Should we be testing for urogenital Mycoplasma hominis, Ureaplasma parvum and U. urealyticum in men and women?: a Position Statement from the European STI Guidelines Editorial Board2018In: Journal of the European Academy of Dermatology and Venereology, ISSN 0926-9959, E-ISSN 1468-3083, Vol. 32, no 11, p. 1845-1851Article in journal (Refereed)
    Abstract [en]

    At present, we have no evidence that we are doing more good than harm detecting and subsequently treating Mycoplasma hominis, Ureaplasma parvum and Ureaplasma urealyticum colonisations/infections. Consequently, routine testing and treatment of asymptomatic or symptomatic men and women for M. hominis, U. urealyticum, and U. parvum is not recommended. Asymptomatic carriage of these bacteria is common and the majority of individuals do not develop disease. Although U. urealyticum has been associated with urethritis in men, it is probably not causal unless a high load is present (likely carriage in 40-80% of detected cases). The extensive testing, detection and subsequent antimicrobial treatment of these bacteria performed in some settings may result in selection of antimicrobial resistance, in these bacteria, "true" STI agents, as well as in the general microbiota, and substantial economic cost for society and individuals, particularly women. The commercialisation of many particularly multiplex PCR assays detecting traditional non-viral STIs together with M. hominis, U. parvum and/or U. urealyticum have worsened this situation. Thus, routine screening of asymptomatic men and women or routine testing of symptomatic individuals for M. hominis, U. urealyticum, and U. parvum is not recommended. If testing of men with symptomatic urethritis is undertaken, traditional STI urethritis agents such as Neisseria gonorrhoeae, Chlamydia trachomatis, M. genitalium and, in settings where relevant, Trichomonas vaginalis should be excluded prior to U. urealyticum testing and quantitative species-specific molecular diagnostic tests should be used. Only men with high U. urealyticum load should be considered for treatment, however, appropriate evidence for effective treatment regimens is lacking. In symptomatic women, bacterial vaginosis (BV) should always be tested for and treated if detected.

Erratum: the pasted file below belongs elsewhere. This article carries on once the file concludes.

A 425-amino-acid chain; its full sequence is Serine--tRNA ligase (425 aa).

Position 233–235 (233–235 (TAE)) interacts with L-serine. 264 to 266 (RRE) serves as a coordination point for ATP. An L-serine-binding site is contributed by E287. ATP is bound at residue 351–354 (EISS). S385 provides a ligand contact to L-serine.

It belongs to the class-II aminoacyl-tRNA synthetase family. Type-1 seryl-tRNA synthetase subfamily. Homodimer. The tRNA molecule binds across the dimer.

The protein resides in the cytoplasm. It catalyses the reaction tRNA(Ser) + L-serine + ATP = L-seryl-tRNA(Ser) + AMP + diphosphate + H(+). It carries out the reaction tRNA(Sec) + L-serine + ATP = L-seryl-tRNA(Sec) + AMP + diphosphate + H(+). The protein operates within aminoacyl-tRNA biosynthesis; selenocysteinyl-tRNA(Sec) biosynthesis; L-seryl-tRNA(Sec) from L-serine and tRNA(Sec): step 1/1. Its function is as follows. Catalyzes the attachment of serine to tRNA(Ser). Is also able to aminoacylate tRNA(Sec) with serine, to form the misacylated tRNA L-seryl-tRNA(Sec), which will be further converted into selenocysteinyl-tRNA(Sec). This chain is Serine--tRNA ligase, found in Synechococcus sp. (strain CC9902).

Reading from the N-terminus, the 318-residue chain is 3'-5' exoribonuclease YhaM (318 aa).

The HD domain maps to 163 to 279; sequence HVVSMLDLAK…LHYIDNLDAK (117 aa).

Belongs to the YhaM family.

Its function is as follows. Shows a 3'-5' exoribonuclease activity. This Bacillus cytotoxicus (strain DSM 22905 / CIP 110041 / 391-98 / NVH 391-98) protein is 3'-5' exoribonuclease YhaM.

• 6.
    Malm, Kerstin
    et al.
    Örebro University, School of Health and Medical Sciences, Örebro University, Sweden. Department of Laboratory Medicine, Faculty of Health and Medical Sciences, Örebro University, Örebro, Sweden.
    Andersson, Sören
    Örebro University, School of Health and Medical Sciences, Örebro University, Sweden. Department of Laboratory Medicine, Faculty of Health and Medical Sciences, Örebro University, Örebro, Sweden.